Good morning guys!

I've just got done fixing my previous version of this code, and here we are with the "final" version. How would I improve it further?

I wanted to create the board, and the players, but my skillset is severely limited. But I'm trying to improve everyday!

from typing import List, Tuple
from random import randint

class Robot:
    def __init__(self, name: str, place : List[int], start: Tuple[int, int] = (0,0), power: int = 100):
        self._name = name
        self._place = place
        self._start = start
        self._power = power

    def name(self):
        return self._name

    def name(self, value):
        if isinstance(value, str):
            self._name = value
            raise TypeError("must be a string")
    def place(self):
        return self._place

    def place(self, value):
        if isinstance(value, list):
            self._start = value
            raise TypeError("must be a list")
    def start(self):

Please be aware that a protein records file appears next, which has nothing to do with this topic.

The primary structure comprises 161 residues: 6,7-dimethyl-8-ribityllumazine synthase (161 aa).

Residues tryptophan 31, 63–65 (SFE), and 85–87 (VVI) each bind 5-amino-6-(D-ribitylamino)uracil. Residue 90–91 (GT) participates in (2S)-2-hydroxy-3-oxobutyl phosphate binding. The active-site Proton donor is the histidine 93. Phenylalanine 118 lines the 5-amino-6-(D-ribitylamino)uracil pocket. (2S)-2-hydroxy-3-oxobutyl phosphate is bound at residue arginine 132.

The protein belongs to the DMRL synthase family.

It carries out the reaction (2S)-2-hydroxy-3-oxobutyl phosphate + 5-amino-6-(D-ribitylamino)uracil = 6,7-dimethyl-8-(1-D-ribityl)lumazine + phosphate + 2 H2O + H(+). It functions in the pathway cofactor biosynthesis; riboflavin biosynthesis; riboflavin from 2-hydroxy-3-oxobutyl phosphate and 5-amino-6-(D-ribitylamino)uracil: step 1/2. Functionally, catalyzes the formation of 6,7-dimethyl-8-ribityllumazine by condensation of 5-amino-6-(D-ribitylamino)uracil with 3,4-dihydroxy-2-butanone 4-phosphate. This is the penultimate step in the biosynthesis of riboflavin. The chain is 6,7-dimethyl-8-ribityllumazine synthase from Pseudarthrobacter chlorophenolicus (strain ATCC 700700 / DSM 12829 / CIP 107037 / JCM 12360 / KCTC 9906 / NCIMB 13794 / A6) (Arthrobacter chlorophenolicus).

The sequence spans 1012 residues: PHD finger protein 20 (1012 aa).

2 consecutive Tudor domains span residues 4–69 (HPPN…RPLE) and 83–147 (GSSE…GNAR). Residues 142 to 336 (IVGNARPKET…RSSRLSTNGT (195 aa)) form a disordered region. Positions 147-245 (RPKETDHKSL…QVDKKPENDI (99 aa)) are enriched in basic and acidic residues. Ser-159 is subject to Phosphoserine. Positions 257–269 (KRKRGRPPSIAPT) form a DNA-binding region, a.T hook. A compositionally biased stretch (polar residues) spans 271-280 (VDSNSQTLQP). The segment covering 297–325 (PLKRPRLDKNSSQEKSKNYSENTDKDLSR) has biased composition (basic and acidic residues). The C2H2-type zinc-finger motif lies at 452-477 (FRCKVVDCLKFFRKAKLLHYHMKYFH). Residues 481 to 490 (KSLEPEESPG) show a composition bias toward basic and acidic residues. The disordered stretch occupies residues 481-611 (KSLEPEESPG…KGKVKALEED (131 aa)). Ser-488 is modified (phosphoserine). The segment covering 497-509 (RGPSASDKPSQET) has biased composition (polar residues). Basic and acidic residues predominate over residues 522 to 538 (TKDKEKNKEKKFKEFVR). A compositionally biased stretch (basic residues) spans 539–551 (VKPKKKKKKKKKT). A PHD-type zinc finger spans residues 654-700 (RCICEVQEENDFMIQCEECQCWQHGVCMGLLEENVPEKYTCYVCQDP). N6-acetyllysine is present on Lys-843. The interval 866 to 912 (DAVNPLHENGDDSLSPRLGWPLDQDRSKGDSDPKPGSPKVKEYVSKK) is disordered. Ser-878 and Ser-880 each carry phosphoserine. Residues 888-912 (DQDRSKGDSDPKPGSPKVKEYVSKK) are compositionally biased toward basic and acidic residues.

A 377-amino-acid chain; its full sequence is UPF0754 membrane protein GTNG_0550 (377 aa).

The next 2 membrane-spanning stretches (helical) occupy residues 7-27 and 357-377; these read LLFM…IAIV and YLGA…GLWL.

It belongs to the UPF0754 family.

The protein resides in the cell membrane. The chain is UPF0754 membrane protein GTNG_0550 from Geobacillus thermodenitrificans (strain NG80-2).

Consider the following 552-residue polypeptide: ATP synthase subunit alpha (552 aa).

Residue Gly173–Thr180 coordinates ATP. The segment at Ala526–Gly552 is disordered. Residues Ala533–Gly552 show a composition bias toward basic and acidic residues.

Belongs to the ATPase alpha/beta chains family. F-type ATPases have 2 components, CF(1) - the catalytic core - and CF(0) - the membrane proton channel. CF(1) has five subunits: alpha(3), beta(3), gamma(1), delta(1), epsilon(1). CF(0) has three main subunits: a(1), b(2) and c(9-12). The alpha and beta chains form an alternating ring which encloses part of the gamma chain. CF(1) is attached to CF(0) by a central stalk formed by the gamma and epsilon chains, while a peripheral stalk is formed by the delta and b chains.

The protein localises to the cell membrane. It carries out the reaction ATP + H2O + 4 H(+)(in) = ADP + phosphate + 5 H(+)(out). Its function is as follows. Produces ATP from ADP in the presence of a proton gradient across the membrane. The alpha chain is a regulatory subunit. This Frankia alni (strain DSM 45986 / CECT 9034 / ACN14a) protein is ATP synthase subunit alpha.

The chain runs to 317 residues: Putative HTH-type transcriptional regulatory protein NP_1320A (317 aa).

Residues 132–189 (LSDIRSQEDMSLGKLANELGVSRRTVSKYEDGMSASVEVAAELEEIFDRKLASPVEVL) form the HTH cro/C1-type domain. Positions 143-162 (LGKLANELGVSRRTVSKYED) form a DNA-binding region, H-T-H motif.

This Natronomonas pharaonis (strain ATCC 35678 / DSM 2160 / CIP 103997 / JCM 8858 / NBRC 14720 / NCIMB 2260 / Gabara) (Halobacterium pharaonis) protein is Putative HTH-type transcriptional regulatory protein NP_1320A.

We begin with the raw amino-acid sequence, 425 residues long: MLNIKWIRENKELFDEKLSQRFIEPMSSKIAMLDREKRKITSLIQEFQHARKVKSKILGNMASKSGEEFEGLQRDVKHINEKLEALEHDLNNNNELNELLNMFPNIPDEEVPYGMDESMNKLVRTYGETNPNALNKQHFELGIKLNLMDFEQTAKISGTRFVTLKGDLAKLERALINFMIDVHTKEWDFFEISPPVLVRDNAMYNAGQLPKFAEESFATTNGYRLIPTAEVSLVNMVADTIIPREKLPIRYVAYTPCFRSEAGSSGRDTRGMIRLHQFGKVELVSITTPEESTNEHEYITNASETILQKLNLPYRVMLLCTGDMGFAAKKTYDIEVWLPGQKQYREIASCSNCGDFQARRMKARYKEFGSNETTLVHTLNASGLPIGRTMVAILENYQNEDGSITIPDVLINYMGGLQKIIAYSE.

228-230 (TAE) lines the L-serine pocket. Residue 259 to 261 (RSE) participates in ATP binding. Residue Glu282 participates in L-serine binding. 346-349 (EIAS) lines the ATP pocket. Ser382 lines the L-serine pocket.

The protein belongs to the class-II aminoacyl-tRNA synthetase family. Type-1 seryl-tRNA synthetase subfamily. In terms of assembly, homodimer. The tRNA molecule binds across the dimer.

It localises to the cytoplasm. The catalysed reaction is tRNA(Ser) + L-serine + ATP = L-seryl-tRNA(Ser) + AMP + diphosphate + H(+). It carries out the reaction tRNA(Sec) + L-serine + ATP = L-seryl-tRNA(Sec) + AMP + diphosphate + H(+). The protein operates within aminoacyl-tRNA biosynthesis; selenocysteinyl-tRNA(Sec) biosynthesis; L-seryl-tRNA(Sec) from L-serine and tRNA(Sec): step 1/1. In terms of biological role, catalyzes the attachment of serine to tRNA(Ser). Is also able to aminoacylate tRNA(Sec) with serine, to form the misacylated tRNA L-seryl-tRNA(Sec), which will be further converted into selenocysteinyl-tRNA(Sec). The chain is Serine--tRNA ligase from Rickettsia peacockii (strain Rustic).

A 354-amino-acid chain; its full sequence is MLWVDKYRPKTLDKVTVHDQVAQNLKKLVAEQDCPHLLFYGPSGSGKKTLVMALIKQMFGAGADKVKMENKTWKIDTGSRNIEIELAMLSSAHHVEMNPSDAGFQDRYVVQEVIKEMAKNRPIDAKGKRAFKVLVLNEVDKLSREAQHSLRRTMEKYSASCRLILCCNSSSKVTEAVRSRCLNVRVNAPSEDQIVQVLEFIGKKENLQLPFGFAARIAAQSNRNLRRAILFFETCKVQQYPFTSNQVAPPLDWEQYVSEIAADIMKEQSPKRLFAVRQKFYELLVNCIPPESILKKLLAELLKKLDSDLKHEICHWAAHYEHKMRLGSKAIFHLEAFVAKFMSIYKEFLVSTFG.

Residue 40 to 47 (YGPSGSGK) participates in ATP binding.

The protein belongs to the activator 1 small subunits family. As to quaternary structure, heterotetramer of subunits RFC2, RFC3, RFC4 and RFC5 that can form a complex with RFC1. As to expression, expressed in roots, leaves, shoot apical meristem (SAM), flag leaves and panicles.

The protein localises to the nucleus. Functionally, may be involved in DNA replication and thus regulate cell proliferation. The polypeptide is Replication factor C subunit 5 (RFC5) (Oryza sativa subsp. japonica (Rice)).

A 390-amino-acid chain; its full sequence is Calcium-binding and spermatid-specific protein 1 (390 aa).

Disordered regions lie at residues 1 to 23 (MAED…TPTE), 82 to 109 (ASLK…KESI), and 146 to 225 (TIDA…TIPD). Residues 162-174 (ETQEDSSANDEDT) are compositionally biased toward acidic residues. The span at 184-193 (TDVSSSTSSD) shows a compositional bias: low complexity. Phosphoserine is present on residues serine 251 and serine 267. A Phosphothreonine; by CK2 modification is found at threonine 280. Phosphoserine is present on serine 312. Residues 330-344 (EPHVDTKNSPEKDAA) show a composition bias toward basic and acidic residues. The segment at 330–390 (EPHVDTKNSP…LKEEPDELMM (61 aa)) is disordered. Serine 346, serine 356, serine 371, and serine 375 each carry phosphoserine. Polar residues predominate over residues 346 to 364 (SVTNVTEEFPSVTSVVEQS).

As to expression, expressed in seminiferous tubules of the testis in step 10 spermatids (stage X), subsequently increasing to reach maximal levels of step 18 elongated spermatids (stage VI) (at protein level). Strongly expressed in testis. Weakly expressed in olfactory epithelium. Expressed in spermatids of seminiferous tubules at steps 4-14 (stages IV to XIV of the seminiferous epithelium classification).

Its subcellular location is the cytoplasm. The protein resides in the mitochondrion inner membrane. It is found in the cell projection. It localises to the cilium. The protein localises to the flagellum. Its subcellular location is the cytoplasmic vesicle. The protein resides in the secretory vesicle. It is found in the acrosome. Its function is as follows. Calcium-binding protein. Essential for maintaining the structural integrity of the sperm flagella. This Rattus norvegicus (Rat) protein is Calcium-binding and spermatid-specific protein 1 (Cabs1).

return self._start

    def start(self, value):
        if isinstance(value, tuple):
            self._start = value
            raise TypeError("must be a tuple")

    def power(self):
        return self._power

    def power(self, value):
        if isinstance(value, int):
            self._start = value
            raise TypeError("must be a int")

    def check_power(self):
        if self._power <= 0:
            raise ValueError("No power")

    def left(self, value):
        # self.sprawdz_power()
        self.power -= value

        if self.place[0] - value < 0:
            self.place[0] = self.place[0] - value + 8

            self.place[0] = self.place[0] - value
    def up(self, value):
        # self.sprawdz_power()
        self.power -= value

        if self.place[1] + value > 7:
            self.place[1] = self.place[1] + value - 8

            self.place[1] = self.place[1] + value

        if self.place[1] == 5:
            self.power += 2

    def __str__(self):
        return "{} {} {}".format(self._name, self._place, self._power)

def check_position():
    to_delete = []
    for r_a_nr in range(len(robots)):
        for r_b_nr in range(r_a_nr + 1, len(robots)):
            if robots[r_a_nr].place == robots[r_b_nr].place:
                if robots[r_a_nr].power >= robots[r_b_nr].power:
                    robots[r_a_nr].power = robots[r_a_nr].power + robots[r_b_nr].power